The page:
C-GOFF was sold on to Ignace Airways Ltd of Ignace, Ontario in April 1990. One incident was recorded, moments after take-off from Agimak Lake, Ontario on 5th May 1990 when the Otter descended and struck the water. Damage could not have been much as it was soon flying again. It continued in service with Ignace Airways, the company being re-constituted as Ignace Airways (1996) Ltd in October 1996. In November 1998 the Otter was sold to another Ontario operator, Huron Air & Outfitters Inc of Armstrong-McKenzie Lake and continued to serve the Ontario bush country. In October 2002 the aircraft arrived at the AOG facility at Kelowna, BC for conversion to a turbine Otter with a Walter engine this being the third such conversion. The Otter was at Vernon, BC in December 2002, sporting its new Walter engine and still painted in the yellow and black colour scheme of its days with the provincial government. It was still in the testing phase at that stage, with airflow sensors on top of the cowling to analyse rain dispersal over the windshield.

The Otter continued to fly for Huron Air as a turbine throughout 2003, until sadly coming to grief on 16th December of that year. The Otter had flown from its base to an airstrip at Jellicoe, Ontario, where it was parked overnight. Approximately eight inches of fresh snow had fallen overnight and prior to departure the snow was cleared off the aircraft. C-GOFF had just taken off at noon that day from the airstrip beside Blackwater Lake near to Jellicoe, when it came down on the frozen lake, penetrating the ice and flipping over. The pilot and one passenger were sadly killed in the crash and one passenger survived. The purpose of the flight was to bring the two passengers, who were prospectors, out into the bush to McFaud's Lake and the aircraft also carried their snowmobile and supplies. Just after lift off the outer right wing leading edge struck small trees at the end of the strip. The Otter then crashed through the frozen lake, located some seventy feet below the runway elevation and came to rest in an inverted position with the aft section of the fuselage above the ice.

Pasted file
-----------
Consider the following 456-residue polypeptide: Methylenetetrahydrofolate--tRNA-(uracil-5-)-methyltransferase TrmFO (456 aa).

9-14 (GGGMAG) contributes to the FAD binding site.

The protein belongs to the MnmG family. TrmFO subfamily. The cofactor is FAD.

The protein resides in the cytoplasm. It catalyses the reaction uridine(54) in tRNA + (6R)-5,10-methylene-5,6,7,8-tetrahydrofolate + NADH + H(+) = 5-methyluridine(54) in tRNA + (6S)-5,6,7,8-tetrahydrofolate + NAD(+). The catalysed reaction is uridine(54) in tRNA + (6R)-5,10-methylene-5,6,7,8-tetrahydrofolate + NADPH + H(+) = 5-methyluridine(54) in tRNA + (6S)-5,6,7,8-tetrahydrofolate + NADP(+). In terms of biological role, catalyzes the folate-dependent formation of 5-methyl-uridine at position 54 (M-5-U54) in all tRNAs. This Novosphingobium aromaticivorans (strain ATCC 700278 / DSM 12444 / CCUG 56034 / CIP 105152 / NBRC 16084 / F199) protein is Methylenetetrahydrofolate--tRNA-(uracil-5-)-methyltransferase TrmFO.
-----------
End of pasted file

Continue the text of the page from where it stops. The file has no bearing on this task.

After the Otter came down, the one survivor, even though having broken a leg, managed to extricate himself from the wreckage. Unfortunately the ELT beacon did not activate, no flight plan had been filed and so the authorities were unaware that the aircraft had crashed, as no one reported it overdue. The crash was not discovered until noon the next day, twenty four hours after it had happened, when it was seen from the air by an overflying aircraft of Nakina Air Service. By that stage the survivor was in a critical condition, suffering from severe hypothermia, having spent the night on the frozen lake in a temperature of -22C.

The Otter was half submerged, having gone through 20 cms of solid ice on Blackwater Lake. On Friday 19th December '03, three days after the crash, the authorities managed to recover the wreck, using a tow truck and sixty metres of cable to pull the Otter to the shore. Only then could the bodies of the pilot and passenger be recovered, when the aircraft had been stabilized on the ice, as conditions had been too dangerous for diving.

History courtesy of Karl E .Hayes from DHC-3 Otter: A History (2005).